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Cytoskeleton Regulation of Dendritic Spines

by
Jaiping Gu
Bachelor of Science, 2004
Tsinghua University
Beijing, China

Thesis Advisor: James Q. Zheng
Graduate Program: Neuroscience

Research Tower
Room V-10

Thursday, July 30, 2009
2:30 pm


Abstract

Dendritic spines, small membranous protrusions from dendritic shafts, serve as postsynaptic terminals for most excitatory synapses. Spines are highly plastic, undergoing short and long-term modulation during development, as well as learning and memory. Two key events underlying long-term modulation of spines are: (1) neurotransmitter receptor trafficking to or from postsynaptic membrane; (2) change of spine size. Understanding the corresponding cellular and molecular mechanisms is critical to understand how brain works. Cytoskeleton controls many aspects of cell motility and intracellular trafficking, and also participates in spine plasticity. However, the role of cytoskeletal regulation in the postsynaptic plasticity remains poorly understood. Therefore, the focus of my thesis project is to understand how cytoskeleton controls and regulates dendritic spine development and plasticity.

While actin filaments are widely thought to be the sole cytoskeletal component in spines, I have consistently detected a small population of spines containing microtubules by confocal live-cell imaging. Importantly, using shRNA to knockdown a neuronal microtubule plus-end tracking protein (+TIP), EB3, I observed significantly reduced spine density. In addition, stabilization and disruption of microtubules by taxol and nocodazole enhanced and impaired spine plasticity evoked by brain-derived neurotrophic factor (BDNF), respectively. These results suggest that microtubules play an important role in spine development and dynamics.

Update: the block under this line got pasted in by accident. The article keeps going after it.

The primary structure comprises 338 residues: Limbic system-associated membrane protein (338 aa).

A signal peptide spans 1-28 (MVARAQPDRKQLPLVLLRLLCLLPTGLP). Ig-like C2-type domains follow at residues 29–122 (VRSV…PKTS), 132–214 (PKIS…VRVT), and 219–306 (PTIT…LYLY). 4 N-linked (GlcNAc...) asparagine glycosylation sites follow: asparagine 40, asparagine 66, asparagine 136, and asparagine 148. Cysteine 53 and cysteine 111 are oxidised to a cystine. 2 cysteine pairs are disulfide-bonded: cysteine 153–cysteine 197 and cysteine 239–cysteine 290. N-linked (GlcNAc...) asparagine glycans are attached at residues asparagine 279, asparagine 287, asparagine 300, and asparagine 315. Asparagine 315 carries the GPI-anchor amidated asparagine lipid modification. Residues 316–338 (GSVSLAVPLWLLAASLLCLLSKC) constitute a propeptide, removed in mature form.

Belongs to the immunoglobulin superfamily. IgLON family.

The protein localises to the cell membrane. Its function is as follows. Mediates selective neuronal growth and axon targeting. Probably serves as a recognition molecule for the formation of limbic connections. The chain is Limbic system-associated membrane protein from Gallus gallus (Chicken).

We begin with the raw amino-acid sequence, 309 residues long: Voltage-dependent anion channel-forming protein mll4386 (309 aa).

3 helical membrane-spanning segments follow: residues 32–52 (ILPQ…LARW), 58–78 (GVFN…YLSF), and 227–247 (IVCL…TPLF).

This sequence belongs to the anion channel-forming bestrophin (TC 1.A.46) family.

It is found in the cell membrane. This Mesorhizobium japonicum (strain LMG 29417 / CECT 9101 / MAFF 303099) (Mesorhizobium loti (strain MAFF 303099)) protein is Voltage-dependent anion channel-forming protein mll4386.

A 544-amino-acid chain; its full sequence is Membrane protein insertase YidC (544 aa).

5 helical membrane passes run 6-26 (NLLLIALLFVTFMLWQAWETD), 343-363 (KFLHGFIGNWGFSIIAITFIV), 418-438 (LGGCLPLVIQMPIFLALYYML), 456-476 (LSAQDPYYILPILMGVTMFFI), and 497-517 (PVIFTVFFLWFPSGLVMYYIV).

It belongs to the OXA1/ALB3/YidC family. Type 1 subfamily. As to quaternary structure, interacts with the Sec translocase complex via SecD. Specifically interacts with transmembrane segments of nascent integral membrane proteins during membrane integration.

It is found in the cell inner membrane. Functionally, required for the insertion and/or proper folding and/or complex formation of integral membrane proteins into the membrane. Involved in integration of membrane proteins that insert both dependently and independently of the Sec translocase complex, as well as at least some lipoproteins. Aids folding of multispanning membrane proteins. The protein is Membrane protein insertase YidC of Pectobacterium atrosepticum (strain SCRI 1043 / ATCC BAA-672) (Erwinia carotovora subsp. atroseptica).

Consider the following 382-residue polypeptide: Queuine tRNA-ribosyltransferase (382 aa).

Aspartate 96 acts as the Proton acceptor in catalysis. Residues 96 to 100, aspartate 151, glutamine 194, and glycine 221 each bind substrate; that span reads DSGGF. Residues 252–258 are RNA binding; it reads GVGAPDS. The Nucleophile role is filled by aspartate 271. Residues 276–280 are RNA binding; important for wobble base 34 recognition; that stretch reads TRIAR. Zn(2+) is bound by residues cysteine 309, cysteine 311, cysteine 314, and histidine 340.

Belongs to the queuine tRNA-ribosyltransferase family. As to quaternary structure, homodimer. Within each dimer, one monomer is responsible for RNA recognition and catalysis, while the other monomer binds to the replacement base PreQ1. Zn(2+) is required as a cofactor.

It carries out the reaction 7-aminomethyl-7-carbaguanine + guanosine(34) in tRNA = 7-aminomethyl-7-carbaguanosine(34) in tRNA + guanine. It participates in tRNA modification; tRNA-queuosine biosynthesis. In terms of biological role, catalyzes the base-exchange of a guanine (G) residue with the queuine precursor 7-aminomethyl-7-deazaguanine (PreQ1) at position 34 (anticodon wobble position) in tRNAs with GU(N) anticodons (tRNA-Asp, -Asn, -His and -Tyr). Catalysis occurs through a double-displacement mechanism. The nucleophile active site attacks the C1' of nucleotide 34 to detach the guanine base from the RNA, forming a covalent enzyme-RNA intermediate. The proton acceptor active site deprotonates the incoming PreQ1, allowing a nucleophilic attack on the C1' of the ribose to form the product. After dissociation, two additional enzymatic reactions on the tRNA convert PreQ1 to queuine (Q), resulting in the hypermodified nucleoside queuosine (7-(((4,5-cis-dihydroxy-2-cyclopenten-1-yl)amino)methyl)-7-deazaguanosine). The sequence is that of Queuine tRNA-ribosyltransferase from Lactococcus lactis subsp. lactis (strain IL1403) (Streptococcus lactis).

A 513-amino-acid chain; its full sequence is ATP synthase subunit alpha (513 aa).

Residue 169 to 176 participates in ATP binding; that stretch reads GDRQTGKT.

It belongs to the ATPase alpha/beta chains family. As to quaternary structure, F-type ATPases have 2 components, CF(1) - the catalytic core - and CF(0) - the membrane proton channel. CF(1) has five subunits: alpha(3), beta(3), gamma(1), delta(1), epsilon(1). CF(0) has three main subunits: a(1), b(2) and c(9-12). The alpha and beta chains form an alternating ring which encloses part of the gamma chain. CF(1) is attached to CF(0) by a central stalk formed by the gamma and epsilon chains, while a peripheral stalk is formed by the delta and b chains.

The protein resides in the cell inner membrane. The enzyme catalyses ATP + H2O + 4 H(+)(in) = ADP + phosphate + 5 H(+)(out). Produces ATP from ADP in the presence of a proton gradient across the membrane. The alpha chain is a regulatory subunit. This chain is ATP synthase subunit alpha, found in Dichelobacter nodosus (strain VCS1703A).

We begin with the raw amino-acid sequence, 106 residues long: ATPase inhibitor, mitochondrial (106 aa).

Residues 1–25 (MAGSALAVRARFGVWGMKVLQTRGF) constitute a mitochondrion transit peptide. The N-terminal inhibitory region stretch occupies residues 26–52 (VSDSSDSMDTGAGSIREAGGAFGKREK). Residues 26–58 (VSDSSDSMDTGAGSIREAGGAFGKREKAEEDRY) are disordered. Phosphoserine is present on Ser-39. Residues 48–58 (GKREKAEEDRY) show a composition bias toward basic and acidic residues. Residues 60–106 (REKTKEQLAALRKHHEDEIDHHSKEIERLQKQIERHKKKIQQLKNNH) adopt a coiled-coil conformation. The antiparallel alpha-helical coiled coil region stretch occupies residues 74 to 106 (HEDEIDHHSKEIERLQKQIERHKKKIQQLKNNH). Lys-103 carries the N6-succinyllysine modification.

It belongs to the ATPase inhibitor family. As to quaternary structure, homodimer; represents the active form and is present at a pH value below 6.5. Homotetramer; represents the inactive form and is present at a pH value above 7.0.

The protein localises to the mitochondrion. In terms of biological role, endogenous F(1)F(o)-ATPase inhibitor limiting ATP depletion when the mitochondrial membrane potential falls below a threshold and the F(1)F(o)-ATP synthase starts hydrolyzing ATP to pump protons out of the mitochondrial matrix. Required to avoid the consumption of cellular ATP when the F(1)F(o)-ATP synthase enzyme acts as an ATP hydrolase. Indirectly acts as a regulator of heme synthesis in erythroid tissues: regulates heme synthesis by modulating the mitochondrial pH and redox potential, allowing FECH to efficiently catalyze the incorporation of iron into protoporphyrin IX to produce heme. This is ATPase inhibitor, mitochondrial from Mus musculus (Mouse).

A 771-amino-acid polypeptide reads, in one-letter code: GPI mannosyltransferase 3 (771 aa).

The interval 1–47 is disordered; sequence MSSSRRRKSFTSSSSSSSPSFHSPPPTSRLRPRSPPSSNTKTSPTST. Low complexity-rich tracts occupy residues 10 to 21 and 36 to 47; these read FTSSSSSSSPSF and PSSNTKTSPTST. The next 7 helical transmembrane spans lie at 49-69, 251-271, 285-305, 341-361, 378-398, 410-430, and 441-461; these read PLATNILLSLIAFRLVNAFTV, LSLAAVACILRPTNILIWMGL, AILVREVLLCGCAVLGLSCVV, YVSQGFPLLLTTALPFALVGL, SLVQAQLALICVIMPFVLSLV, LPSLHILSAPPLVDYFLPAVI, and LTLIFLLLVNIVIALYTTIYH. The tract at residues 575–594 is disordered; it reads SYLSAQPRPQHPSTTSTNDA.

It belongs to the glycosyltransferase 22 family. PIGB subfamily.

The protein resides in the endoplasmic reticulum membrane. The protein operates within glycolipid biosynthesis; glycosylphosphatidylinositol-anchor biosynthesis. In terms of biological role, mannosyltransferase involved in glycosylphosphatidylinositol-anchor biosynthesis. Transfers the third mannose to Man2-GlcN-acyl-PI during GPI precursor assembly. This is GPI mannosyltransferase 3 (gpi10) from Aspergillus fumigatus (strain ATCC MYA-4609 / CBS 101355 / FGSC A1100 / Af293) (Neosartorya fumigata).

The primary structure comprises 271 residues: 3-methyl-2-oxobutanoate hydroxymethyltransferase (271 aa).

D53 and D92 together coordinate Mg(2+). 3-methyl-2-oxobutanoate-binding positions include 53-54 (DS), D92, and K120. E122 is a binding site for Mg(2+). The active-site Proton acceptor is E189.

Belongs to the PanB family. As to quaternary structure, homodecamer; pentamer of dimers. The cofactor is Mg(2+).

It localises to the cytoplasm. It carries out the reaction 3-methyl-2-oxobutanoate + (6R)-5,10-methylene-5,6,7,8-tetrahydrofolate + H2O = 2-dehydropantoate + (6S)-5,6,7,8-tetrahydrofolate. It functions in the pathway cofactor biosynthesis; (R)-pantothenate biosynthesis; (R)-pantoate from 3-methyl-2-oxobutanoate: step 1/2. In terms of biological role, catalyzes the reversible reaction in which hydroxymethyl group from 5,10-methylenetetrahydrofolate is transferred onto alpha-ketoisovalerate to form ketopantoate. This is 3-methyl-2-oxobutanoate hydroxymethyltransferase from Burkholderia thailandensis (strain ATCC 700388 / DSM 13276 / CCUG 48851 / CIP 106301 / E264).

In the second part of my thesis work, I examined a novel role of actin cytoskeleton in postsynaptic receptor trafficking, besides its predominant role in regulation of spine structure. Taking advantage of the pH-dependent fluorescence emission of super-ecliptic pHluorin (SEP)-GluR1 fusion proteins, I found that chemical LTP (cLTP) induced by tetraethylammonium (TEA) caused rapid and marked insertion of SEP-GluR1 onto the postsynaptic surfaces, without significant alteration of spine density or morphology. Disruption of actin dynamics by low concentrations of drugs inhibited TEA-induced GluR1 insertion, but did not alter the baseline SEP-GluR1 level. Furthermore, elevation of ADF/cofilin activity by either peptide inhibition of upstream LIM kinases or overexpression of constitutively active ADF/cofilin significantly enhanced GluR1 insertion after cLTP, whereas inhibition of ADF/cofilin activity abolished GluR1 insertion. Taken together, these findings show a novel function for ADF/cofilin-mediated actin dynamics in receptor trafficking.


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